Waiting nervously in my living room, I jumped at the sound of a knock on my door. I waited a few moments before asking who was there. I couldn’t be sure that it was not another strange animal trying to get into my apartment, trying to get to me; after what just happened, I now knew that it wasn’t impossible for an animal to understand the concept of knocking, if in fact they were real animals.

“It’s me, Grey!” Amanda shouted. To be sure, I looked through the peephole to confirm that it was her. Maybe these animals could talk and imitate voices even. They certainly performed other human-like behaviors with ease. Easing up a bit, I opened the door.

“Wha-” she started, but I cut her off.

“Not now. Let’s get out of here first,” I said tersely, shutting the door tightly behind me to ensure it locked properly and walking past her confused-looking stare.

The tension emanating from me was almost tangible as we drove silently in the car. I needed time to recollect my thoughts, to ascertain the best possible way to explain to Amanda what had happened to me since I came home the night before. How would I put it into words? There was no way I could word it or piece together the details without coming off as a complete lunatic. Even working out in my head what I needed to explain to her sounded completely nuts. I barely believed it myself!

“Where do you want to eat?” she asked with an edge to her voice. The ongoing silence was only adding stress to her racing mind.

“If you don’t mind, I’d like for us to keep driving. So there’s no chance of eavesdroppers, you know?” I answered shakily.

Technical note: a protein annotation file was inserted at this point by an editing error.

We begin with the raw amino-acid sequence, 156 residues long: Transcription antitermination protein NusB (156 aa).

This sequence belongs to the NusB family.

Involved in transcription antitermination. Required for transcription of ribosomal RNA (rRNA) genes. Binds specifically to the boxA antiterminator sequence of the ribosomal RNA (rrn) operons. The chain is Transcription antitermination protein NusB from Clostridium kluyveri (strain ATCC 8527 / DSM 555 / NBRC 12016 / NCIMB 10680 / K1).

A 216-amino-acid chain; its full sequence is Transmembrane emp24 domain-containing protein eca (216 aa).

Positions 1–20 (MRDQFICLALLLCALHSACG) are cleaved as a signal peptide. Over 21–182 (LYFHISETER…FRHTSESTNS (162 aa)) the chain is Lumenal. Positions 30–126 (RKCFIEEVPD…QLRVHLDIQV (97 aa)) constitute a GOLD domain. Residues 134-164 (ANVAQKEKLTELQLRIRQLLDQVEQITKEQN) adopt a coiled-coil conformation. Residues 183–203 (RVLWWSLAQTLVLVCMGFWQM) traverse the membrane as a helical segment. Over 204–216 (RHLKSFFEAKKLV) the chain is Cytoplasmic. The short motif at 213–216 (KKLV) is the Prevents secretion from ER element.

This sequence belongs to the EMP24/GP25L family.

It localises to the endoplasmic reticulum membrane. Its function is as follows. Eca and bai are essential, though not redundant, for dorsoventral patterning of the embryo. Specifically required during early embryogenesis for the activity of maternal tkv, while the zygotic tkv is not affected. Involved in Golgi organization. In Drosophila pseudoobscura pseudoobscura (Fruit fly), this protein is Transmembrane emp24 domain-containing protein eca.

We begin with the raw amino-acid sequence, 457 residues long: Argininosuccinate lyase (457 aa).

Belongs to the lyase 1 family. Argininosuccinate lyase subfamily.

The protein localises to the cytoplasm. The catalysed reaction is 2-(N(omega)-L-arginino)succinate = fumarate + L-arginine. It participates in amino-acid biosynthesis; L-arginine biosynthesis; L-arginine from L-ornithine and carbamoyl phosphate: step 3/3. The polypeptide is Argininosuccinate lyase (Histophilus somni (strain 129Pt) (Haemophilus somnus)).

Although she looked confused and even more worried at this response, she did not object and kept driving, turning onto roads where she could drive with more leisure. I’m not sure how long of a drive it was, but I took as much time in explaining what had happened to me to make me so unnerved. The mysterious beast at my apartment building, the crows…I even told her about the vision I had of the lady in white. Surprisingly, she took this all in without once daring to question my sanity though she did have to pull over to park the car; she needed to mull over what I had just shared with her.

As she was about to speak, we turned our faces towards the hood of her car as a small thumping noise occasioned the response. It was a sleek looking cat, cunning even. It was of no large size though it was not small either by any means. It was entirely black. Giving my immediate history with animals in the past twenty-four hours, I watched the cat with suspicion, waiting for it to act in a very un-animal fashion. My observations were in vain as the cat merely romped about the hood and quickly jumped off of the car in pursuit of some unseen thing.

“Well, certainly nothing odd about that animal,” Amanda replied, a little smug.

“I knew you wouldn’t believe me.”

“Look, it’s not that…I’m just not sure what to think,” she consoled.

Thankfully, Amanda was open to such things as these. She wasn’t entirely devoid of regard for the possibility, and even existence, of things outside our understanding. She just had no experience; had she seen even one of the visions of the lady in white from my childhood, she wouldn’t be leaning anywhere near skepticism. There was always hope for her coming around to the idea eventually. And hopefully that time would come soon. I needed someone to confide in.